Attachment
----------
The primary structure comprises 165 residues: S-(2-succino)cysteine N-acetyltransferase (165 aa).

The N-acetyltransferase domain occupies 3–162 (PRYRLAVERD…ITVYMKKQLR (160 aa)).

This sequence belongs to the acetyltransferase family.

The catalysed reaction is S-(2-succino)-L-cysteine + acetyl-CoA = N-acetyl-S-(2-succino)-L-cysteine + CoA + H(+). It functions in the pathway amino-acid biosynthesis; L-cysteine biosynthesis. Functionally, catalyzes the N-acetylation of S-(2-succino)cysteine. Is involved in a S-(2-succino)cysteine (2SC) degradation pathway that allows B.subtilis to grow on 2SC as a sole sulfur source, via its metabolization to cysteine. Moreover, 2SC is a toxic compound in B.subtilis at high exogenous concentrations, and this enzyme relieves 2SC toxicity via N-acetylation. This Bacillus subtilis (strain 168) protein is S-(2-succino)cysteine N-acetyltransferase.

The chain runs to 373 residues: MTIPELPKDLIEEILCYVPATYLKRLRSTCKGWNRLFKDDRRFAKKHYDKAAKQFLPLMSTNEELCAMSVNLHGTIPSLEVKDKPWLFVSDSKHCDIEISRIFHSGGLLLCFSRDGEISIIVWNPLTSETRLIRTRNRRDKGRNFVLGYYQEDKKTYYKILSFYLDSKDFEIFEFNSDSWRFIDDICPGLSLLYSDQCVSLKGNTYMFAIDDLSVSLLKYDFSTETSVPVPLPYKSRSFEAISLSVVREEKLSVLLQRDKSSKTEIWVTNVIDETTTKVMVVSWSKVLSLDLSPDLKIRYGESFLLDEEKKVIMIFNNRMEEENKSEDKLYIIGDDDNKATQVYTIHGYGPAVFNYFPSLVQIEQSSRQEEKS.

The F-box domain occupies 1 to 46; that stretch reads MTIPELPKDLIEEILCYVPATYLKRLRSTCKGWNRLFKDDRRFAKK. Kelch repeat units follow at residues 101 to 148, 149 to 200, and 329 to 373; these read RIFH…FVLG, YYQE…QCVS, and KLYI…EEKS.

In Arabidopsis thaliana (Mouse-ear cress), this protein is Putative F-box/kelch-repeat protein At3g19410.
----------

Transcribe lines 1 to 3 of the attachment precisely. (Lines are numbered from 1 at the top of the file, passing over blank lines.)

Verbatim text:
The primary structure comprises 165 residues: S-(2-succino)cysteine N-acetyltransferase (165 aa).

The N-acetyltransferase domain occupies 3–162 (PRYRLAVERD…ITVYMKKQLR (160 aa)).

This sequence belongs to the acetyltransferase family.